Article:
A year before Jackie Robinson became the first African-American to play in the major leagues, Washington, Strode, Motley, and Willis helped pave the way for the players to come after. While Robinson's transformative story is an iconic piece of sports history and American culture, the first year of integration in pro football is mostly overlooked and doesn't carry nearly the same impact as Robinson's journey.

Each year on April 15, every Major League Baseball player celebrates Jackie Robinson Day by wearing his No. 42 jersey to commemorate the day he played his first game for the Brooklyn Dodgers at Ebbets Field in 1947. It was the first time a Black man had played in the big leagues in more than fifty years.

Even the most casual sports fan knows it was Robinson who broke baseball's color barrier.

Yet chances are even the most diehard football fan can't tell you the first African-American to be signed by an NFL team. It was Kenny Washington with the Los Angeles Rams on March 21, 1946, followed by his teammate Woody Strode a few weeks after that. Bill Willis was invited by Brown for a tryout with the Browns that summer, and he and Marion Motley soon made their own history by integrating the AAFC.

Washington, who played alongside Robinson in football and baseball at UCLA, made history against the wishes of the league owners, and only after public pressure was brought to bear on then-Rams owner Dan Reeves when he moved the team from Cleveland to Los Angeles.

The impact of Paul Brown's actions on integrating pro football was much more closely aligned with that of Dodgers general manager Branch Rickey in Major League Baseball in terms of intentionally bringing Willis and Motley to the Browns. It was Rickey who made the bold decision to sign Robinson to a minor league contract in 1945 that led to his Major League career two years later, even though Rickey knew there would be harsh blowbackk from fans and opposing players, and even some of Robinson's teammates. Rickey felt the combination of Robinson's talent and character would live up to the moment, as he once told Robinson he wanted a man who 'had guts enough not to fight back.'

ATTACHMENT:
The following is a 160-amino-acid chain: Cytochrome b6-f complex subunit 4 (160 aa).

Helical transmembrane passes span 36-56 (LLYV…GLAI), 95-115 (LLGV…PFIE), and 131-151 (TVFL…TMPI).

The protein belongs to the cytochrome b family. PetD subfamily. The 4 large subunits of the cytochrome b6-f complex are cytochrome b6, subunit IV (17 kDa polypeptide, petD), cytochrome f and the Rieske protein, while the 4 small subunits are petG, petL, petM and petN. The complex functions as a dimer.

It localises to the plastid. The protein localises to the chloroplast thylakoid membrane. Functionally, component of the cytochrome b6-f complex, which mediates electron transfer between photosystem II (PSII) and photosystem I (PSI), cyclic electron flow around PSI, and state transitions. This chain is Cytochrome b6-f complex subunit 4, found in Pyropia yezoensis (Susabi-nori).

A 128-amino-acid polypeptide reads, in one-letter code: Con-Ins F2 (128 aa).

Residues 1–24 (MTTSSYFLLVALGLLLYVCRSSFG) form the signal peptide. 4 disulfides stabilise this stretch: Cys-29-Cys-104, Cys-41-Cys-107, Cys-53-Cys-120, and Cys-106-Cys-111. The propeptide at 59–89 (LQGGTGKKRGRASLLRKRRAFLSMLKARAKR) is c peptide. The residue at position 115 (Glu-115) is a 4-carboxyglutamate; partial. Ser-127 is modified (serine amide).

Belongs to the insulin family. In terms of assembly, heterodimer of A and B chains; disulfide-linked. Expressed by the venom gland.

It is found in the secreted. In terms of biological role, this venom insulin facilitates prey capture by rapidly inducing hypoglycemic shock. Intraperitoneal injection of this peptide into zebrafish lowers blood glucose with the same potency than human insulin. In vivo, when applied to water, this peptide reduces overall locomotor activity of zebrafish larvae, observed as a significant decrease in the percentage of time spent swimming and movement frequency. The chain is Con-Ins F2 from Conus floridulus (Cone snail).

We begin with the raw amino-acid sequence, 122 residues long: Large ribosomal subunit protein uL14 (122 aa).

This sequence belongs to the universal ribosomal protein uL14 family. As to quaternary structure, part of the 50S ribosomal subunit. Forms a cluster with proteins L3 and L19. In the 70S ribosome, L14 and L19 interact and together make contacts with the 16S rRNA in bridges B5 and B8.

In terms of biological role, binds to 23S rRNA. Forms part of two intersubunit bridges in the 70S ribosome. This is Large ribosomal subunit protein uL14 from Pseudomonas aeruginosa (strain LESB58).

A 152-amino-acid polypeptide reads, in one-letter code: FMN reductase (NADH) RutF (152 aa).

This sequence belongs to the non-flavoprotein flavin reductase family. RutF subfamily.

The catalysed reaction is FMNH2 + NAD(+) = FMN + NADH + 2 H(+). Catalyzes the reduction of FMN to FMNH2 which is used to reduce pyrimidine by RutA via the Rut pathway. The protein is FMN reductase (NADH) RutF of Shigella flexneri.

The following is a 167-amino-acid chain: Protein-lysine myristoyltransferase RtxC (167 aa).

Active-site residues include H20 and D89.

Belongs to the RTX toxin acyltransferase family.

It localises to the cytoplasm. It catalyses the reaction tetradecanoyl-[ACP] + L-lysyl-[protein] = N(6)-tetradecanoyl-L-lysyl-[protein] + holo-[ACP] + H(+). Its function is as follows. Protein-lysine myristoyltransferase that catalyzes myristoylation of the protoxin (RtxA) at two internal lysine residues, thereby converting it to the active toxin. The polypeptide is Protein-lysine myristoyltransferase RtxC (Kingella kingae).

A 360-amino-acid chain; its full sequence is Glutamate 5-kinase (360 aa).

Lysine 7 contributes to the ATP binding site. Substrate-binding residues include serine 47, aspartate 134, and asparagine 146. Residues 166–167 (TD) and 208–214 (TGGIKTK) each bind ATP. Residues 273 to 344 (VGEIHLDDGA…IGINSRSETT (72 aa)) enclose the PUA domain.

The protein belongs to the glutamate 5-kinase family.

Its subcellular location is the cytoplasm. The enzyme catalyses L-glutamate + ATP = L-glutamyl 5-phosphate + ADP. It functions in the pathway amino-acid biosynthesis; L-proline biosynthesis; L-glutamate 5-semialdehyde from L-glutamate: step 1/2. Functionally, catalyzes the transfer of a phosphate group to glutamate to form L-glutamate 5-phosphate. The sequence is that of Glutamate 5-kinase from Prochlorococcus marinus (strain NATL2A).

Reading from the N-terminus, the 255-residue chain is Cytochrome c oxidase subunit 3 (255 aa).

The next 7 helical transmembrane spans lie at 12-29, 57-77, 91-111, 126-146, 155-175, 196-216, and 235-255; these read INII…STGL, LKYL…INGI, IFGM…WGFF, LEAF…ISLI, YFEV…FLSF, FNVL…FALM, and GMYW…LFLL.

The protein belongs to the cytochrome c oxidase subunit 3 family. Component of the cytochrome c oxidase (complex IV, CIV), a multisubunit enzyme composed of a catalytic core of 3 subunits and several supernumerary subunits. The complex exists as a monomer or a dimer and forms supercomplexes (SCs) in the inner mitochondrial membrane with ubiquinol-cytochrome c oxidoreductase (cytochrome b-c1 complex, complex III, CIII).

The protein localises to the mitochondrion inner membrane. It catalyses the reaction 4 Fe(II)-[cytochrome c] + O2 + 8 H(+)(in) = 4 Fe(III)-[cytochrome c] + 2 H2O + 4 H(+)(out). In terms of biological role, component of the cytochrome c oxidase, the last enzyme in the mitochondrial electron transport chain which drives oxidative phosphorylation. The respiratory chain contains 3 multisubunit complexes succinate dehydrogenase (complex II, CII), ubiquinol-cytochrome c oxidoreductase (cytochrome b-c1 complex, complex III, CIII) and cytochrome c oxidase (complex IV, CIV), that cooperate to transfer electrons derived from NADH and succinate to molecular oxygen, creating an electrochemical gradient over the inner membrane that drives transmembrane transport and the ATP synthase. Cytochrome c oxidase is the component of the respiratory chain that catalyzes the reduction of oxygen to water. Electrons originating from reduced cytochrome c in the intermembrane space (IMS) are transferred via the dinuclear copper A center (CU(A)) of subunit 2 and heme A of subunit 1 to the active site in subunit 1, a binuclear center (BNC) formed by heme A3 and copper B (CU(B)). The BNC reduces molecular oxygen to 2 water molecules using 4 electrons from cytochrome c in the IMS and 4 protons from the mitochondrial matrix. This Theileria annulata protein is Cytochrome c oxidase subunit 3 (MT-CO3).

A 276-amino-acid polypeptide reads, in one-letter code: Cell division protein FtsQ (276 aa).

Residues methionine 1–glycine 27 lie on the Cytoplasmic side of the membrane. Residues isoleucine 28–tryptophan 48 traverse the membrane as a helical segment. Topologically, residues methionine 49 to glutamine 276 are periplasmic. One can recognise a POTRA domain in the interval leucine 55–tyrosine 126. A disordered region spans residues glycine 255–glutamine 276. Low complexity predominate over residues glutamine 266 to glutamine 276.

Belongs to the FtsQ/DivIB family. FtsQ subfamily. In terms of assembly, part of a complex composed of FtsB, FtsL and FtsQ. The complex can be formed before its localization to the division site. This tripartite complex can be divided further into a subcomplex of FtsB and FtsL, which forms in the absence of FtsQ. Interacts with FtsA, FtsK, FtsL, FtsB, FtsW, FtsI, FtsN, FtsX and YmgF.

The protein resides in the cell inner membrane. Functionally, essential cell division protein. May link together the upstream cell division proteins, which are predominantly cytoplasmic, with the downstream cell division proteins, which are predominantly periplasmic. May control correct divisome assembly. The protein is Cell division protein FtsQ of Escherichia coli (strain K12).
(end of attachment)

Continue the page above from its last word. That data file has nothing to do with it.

Brown, however, was reluctant to attach the kind of racial significance that Rickey acknowledged. Even so, Willis and Motley knew the sacrifice made by their coach and the ramifications it carried, and they were grateful he would stand up for them and give them a chance. Motley and Willis would go on to produce Hall of Fame careers along with Brown, one of the most innovative coaches in sports history, who has a place in Canton alongside two of his greatest players.

'This story needs to be told over and over and over, so our young people see how all of this led them to where they are now,' said former Brown Pro Bowl guard John Wooten, the longtime executive director of the Fritz Pollard Alliance, an organization dedicated to promoting coaching and executive diversity in the NFL. 'That's the history. That history is not told enough in my opinion.'

Wooten is right. Not enough people know the story of these men, and I - Keyshawn - speak from experience.

I grew up in the same city as Kenny Washington and Woody Strode, played high school football twelve miles from Lincoln High School, where Washington was a legend. I played my USC home games at the Los Angeles Memorial Coliseum, walked off the same field one last time, just like Washington did to those roars of more than 103,000 people on that December afternoon in 1939.

But I'd never heard of Washington or Strode, never realized what Motley and Willis had to go through to blaze the trail for the players, like me and so many others, who came after them. 

Yes, the story of these men - the forgotten first of the NFL - really does need to be told. They need to be remembered for who they were, for what they did, and for what they meant."